There are subsets N of R^n for which one can find a real-valued Lipschitz function f defined on the whole of R^n but non-differentiable at every point of N. Of course, by the Rademacher theorem any such set N is Lebesgue null. However, due to a celebrated result of Preiss from 1990 not every Lebesgue null subset of R^n gives rise to such a Lipschitz function f.

In this talk I explain that a sufficient condition on a set N for such f to exist is being locally unrectifiable with respect to curves in a cone of directions. In particular, every purely unrectifiable set U possesses a Lipschitz function non-differentiable on U in the strongest possible sense. I also give an example of a universal differentiability set unrectifiable with respect to a fixed cone of directions, showing that one cannot relax the conditions.

This is joint work with David Preiss.

*Abstract:*

A recent result characterizes the fully order reversing operators acting on the class of lower semicontinuous proper convex functions in a real Banach space as certain linear deformations of the Legendre-Fenchel transform. Motivated by the Hilbert space version of this result and by the well-known result saying that this convex conjugate transform has a unique fixed point (namely, the normalized energy function), we investigate the fixed point equation in which the involved operator is fully order reversing and acts on the above-mentioned class of functions. It turns out that this nonlinear equation is very sensitive to the involved parameters and can have no solution, a unique solution, or infinitely many ones. Our analysis yields a few byproducts, such as results related to positive semi-definite operators and to functional equations and inclusions involving monotone operators. The talk is based on joint work with Alfredo N. Iusem (IMPA) and Simeon Reich (The Technion).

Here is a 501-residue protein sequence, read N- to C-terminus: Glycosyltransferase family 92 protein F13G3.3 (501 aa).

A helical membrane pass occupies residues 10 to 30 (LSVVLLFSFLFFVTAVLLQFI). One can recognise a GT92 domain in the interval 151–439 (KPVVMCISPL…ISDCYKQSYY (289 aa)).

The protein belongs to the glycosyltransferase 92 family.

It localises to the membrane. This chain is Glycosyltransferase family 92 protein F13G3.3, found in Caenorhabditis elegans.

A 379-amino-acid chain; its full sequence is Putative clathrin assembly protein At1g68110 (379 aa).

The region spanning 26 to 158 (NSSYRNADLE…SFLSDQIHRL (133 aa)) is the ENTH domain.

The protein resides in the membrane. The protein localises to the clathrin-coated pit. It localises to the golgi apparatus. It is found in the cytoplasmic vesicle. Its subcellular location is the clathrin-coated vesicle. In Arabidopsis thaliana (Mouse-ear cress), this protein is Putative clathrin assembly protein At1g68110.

*Abstract:*

We describe the asymptotic behavior of critical points of $\int_\Omega [(1/2)|\nabla u|^2+W(u)/\varepsilon^2]$ when $\varepsilon \to 0$. Here $W$ is a Ginzburg-Landau type potential vanishing on a simple closed curve $\Gamma$. Unlike the case of the standard Ginzburg-Landau potential $W(u)=(1-|u|^2)^2/4$, studied by Bethuel, Brezis and H\'elein, we do not assume any symmetry of $W$ or $\Gamma$. This is a joint work with Petru Mironescu (Lyon I).

*Abstract:*

We establish metric convergence theorems for infinite products of possibly discontinuous operators defined on Hadamard spaces. This is joint work with Zuly Salinas.

*Abstract:*

In the first part of this talk we study sections of B = {x : |x_1| + ... + |x_n| < 1} with (n-1)-dimensional subspaces of R^n and present a new method of determining sections of maximal and minimal (n-1)-dimensional volume, using probabilistic methods. This part is based on joint work with A. Eskenazis and T. Tkocz. In the second part a similar problem for projections is studied using Fourier analytic methods on the discrete cube. This task boils down to the study of the optimal constant in the so-called Khinchine inequality. This part is based on articles of K. Ball and S. Szarek.

*Abstract:*